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Prevention of breast cancer requires more vitamin D in the blood

Prevention of breast cancer requires more vitamin D in the bloodOne in nine Danish women gets breast cancer, and the situation is not improving, on the contrary. One of the reasons why breast cancer is so widespread is that so many women lack vitamin D, and it looks as if the official recommendations for this nutrient are too low. A new American study has shown that those with higher amounts of vitamin D in the blood have a lower risk of the dreaded disease. The question is how much vitamin D do we need for optimal disease prevention, and what role does the nutrient play for those who have already been diagnosed with breast cancer?

Decades of research have shown that lack of vitamin D is linked to an increased risk of developing breast cancer. The sun is our primary source of vitamin D, but we spend far too much time indoors compared with earlier, and with more of us being overweight and using too much suncream because of sun awareness campaigns, it is increasingly difficult for us to get enough of this vital nutrient. This is only made worse by the fact that the sun sits too low in the sky during the winter period for us to be able to synthesize the vitamin, and the consequent deficiency of vitamin D can be a matter of life or death.

The higher your vitamin D levels, the lower your risk of breast cancer

Researchers from the University of California San Diego School of Medicine have demonstrated that having higher blood levels of vitamin D is associated with a significantly reduced risk of developing breast cancer. Their large population study is published in the science journal PLoS One in collaboration with Creighton University, Medical University School of South Carolina, and GraasrootsHealth, which is a non-profit organization that informs about vitamin D research and its therapeutic benefits.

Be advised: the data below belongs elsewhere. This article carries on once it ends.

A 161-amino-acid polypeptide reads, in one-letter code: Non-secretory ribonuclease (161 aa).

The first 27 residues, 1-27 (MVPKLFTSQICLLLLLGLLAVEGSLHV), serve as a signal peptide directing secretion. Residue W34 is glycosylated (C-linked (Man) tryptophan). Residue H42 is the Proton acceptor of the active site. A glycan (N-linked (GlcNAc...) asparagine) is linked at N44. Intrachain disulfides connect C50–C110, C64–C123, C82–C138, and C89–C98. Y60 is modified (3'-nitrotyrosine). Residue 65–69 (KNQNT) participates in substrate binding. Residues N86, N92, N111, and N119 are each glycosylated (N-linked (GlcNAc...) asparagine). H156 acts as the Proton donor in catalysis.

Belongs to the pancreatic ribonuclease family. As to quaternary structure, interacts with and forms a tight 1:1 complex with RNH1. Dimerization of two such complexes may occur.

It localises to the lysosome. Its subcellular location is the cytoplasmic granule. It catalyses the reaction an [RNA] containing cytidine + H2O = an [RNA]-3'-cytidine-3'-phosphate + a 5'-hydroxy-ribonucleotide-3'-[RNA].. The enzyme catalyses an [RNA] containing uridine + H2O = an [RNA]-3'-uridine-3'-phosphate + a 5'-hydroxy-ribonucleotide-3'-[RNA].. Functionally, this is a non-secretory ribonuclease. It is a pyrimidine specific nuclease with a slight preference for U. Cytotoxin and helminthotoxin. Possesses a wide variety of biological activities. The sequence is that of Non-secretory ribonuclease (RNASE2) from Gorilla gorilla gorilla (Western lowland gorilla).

The scientists collected data from two randomized clinical trials with 3,325 and 1,713 participants respectively and compared breast cancer risk and blood levels of vitamin D (measured as 25-hydroxyvitamin D3). All women were at least 55 years old with an average age of 63. Various data was gathered in the period from 2002 to 2017. At baseline, none of the women had breast cancer. They were followed for four years on average. During this period, the researchers measured the women’s vitamin D levels. They also took into account their age, BMI, smoking habits, and use of calcium supplements, all of which can influence the risk of breast cancer.
Over the course of the two studies, 77 women were diagnosed with breast cancer, and many could have avoided the disease by making sure to have enough vitamin D in their blood.

Because it takes several years for breast cancer to develop, it is a good idea to get plenty of vitamin D all your life.

The result: Blood levels of vitamin D should be at least 60 ng/ml

The research team from the University of California San Diego School of Medicine noted that blood levels of vitamin D had to be at least 60 ng/ml, which is far more than the official American recommendations of 20 ng/ml. The GrassrootsHealth organization has argued that minimum levels should be at least 50 ng/ml (the minimum level in Denmark).
There is a heated debate over vitamin D, and there seems to be certain health benefits from introducing a further increase of the minimum level, at least if you want optimal prevention of breast cancer and many other diseases.
The US scientists found that participants with vitamin D levels higher than 60 ng/ml only had one fifth of the risk of developing breast cancer, compared with women whose levels were below 20 ng/ml. In other words, having high levels of vitamin D in the blood can lower your risk of breast cancer by 80 percent.
One of the scientists behind the study, Professor Cedric F. Garland, has pointed for the past decades to the link between vitamin D levels and the risk of developing breast cancer, colon cancer, lung cancer, bladder cancer, and even leukemia.